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20130115
20130123
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KQED (PBS) 30
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Search Results 0 to 29 of about 30 (some duplicates have been removed)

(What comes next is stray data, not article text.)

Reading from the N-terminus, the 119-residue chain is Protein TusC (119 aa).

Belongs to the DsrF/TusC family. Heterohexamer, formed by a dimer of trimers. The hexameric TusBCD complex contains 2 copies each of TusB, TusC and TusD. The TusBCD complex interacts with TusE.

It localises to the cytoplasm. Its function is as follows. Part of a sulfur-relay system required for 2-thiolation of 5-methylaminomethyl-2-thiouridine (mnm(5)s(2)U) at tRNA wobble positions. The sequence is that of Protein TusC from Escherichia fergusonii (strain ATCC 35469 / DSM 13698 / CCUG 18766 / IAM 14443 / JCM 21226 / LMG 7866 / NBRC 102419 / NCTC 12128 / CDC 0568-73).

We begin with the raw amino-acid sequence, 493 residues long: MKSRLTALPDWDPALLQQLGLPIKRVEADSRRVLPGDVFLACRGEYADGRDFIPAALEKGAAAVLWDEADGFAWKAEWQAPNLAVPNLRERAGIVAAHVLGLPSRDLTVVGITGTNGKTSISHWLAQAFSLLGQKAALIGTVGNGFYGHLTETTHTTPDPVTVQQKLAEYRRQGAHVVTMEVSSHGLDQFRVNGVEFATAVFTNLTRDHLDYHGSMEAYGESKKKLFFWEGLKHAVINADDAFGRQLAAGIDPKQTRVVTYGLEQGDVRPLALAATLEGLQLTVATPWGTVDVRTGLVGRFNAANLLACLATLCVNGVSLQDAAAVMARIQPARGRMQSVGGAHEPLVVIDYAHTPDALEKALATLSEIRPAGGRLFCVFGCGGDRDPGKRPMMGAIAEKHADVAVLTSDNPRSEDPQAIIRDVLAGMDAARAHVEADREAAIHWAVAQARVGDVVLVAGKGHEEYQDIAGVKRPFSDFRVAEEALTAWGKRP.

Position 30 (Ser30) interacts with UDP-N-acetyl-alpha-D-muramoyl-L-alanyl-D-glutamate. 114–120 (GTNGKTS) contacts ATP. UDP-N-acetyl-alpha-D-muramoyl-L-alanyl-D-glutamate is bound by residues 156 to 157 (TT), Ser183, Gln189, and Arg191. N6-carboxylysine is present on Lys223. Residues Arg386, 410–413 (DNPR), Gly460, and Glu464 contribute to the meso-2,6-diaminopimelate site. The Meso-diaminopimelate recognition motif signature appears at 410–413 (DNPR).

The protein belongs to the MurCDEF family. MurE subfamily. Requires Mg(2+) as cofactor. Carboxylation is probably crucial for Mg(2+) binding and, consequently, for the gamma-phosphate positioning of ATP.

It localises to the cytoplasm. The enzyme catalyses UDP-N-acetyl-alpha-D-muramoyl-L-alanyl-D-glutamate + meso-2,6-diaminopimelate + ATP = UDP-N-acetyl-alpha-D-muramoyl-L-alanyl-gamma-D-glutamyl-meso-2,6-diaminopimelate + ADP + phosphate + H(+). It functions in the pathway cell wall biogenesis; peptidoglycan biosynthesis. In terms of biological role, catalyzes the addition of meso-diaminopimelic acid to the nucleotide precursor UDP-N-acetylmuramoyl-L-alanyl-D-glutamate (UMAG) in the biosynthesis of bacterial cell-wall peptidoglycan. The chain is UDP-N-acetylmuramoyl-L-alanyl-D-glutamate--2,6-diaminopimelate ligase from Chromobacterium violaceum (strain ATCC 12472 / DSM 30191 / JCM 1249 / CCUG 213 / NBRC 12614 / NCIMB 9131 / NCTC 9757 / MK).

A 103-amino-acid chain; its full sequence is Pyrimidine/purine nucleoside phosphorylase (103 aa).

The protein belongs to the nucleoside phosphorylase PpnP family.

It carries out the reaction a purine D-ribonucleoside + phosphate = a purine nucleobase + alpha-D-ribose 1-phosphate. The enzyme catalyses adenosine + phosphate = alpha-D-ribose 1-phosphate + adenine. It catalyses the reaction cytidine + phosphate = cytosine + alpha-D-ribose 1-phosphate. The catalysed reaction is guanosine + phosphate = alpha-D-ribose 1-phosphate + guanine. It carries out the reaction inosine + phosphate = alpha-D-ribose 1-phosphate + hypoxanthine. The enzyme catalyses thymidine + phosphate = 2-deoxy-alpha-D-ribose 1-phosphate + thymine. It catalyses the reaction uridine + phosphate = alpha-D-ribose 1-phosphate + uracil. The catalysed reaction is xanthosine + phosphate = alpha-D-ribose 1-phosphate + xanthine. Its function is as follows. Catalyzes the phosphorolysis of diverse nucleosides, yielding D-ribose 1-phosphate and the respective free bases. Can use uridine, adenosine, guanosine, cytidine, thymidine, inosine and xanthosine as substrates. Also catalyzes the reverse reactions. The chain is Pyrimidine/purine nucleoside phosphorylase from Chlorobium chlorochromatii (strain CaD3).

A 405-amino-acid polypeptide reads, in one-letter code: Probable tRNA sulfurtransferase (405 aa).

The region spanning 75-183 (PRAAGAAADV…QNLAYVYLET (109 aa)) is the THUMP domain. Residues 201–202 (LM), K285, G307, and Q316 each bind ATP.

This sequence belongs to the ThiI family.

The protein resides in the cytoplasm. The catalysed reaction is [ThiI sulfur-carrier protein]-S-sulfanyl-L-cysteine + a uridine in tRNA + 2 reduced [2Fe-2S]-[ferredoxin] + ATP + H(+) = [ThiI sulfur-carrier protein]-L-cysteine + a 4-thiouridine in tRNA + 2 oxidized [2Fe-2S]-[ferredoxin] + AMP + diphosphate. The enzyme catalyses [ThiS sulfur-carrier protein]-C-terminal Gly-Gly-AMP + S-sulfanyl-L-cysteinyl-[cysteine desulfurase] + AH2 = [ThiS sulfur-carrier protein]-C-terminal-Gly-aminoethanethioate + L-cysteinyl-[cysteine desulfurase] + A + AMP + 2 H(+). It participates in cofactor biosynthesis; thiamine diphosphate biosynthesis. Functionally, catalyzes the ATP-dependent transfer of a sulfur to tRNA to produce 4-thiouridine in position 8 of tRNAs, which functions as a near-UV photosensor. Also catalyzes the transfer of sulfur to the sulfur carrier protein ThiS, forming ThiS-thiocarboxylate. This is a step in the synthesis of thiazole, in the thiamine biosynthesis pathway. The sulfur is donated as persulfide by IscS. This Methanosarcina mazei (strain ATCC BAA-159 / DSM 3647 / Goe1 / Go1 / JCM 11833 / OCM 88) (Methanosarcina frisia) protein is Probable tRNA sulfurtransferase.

babington on the "associated press." john dickerson of "slate" magazine, peter baker of the "new york times," and amy walter from "the cook political report." >> live from our nation's capital, this is "washington week" with gwen ifill. corporate funding for "washington week" is provided by -- >> this rock has never stood still. since 1875 we've been there for our clients through good times and bad. when their needs changed, we were there to meet them. through the years from insurance to investment management from real estate to retirement solutions, we've developed new ideas for the financial challenges ahead. this rock has never stood still. and that's one thing that will never change, prudential. additional corporate funding for "washington week" is provided by boeing. additional funding is provided by the annenburg foundation, the corporation for public broadcasting and by contributions through your pbs station from viewers like you. thank you. once again live from washington, moderator gwen ifill. gwen: good evening. monday will mark the 71st time we've sworn a president int